A “messy patchwork” would also aptly characterize the complexity associated with traveling today. My fellow Davos attendees, some of whom had the benefit of administrative support and a business class (or better) seat, commented on the challenges of getting from their hometowns to the center of Europe’s most sophisticated country. For my part, I used two airlines, two hubs, two hotels (one family owned), two trains, and a transfer van to arrive at my destination.
Once I was safely within the bubble of the elaborate Davos meeting complex, I was immersed in a situation that is akin to managing a Disney World visit. The forum has a wonder-app called TopLink to help you manage your participation. It works terrifically for arranging your calendar at the conference, connecting with other attendees, reserving your seat at the most sought-after panels, and reading key communications such as session findings and announcements. But like Disney, WEF-world is completely disconnected from the rest of the travel universe and serves as a stark reminder of how complicated travel is today.
We’ll see high double-digit growth rates of this type of more complex travel in the decade ahead. Though many of today’s best industry programs are magnificent and getting better, it’s clear that this type of travel is beyond today’s tools; beyond the capabilities of alliances, partnerships, loyalty networks, airport and immigration system interfaces, and language/cultural personalization. And, understandably, today’s travel apps only rarely attempt to cross their natural “borders.”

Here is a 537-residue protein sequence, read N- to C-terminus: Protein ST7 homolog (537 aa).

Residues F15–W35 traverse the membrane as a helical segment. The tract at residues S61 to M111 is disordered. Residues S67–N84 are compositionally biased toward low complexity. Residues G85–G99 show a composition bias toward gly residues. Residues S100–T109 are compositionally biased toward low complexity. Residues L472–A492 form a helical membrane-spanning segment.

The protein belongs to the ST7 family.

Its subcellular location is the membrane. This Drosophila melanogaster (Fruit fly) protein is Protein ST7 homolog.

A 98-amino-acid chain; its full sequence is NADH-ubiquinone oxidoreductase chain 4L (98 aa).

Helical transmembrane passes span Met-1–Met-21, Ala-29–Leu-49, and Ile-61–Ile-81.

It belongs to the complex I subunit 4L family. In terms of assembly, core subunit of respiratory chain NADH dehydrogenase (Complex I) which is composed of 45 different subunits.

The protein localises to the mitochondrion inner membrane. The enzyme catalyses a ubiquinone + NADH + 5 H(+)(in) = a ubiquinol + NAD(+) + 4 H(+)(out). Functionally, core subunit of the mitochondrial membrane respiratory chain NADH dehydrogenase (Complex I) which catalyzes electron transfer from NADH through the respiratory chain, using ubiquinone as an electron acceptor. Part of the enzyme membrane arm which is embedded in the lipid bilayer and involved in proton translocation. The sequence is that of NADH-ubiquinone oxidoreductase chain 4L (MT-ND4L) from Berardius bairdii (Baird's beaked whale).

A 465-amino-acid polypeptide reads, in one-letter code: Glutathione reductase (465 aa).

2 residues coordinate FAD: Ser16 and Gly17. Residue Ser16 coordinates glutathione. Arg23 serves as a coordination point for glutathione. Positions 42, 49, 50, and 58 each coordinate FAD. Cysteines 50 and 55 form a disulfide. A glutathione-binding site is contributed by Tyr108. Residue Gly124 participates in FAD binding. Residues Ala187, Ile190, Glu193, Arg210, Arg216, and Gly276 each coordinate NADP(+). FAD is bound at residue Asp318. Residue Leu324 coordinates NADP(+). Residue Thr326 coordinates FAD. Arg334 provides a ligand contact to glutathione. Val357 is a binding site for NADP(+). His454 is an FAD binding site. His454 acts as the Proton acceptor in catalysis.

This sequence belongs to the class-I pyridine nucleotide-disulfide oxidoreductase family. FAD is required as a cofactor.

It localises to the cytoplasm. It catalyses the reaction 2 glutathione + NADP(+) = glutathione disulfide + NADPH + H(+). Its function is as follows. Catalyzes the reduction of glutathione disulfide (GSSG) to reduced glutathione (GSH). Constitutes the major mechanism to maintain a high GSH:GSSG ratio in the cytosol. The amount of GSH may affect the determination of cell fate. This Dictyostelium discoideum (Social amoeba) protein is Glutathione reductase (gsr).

Having spent the last six years of my career focused on the “journey,” which is how all of us experience travel, solutions to the litany of requirements ahead are manageable. But today, our building blocks for managing tomorrow’s burgeoning global travel are only at a starting point. Today’s travel leaders confront a numbing set of priorities related to workforce, resiliency, digital transformation, deepening customer loyalty, rebuilding the balance sheet, and dealing with vexing competitive forces. That’s a lot and it’s only a partial list. Despite these challenges, we still need to focus on the critical foundation needed for travel’s future.
Davos’ conference theme this year was “Collaboration in a Fragmented World.” In this idea lies, perhaps, the best way to tackle the patchwork Dr. Schwab so well observes. Complexity in the world and in travel is only accelerating, and the pace will not relent. The reward for collaborating and working systematically on a new framework for travel is a more rational system that translates into customer satisfaction, profitability, and a more sustainable world. Time for a rethink? We shall see.
Jeff Katz is the founder and CEO of Journera, the travel technology company named by The World Economic Forum as a Technology Pioneer. Previously, he was the founding CEO of Orbitz Worldwide, CEO of Swissair and an executive at both Sabre and American Airlines. This was Katz’s first time back to Davos since the late 1990s.
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Photo credit: The Swiss village of Davos welcomes leaders from dozens of industries at the World Economic Forum's annual meeting. World Economic Forum / Flickr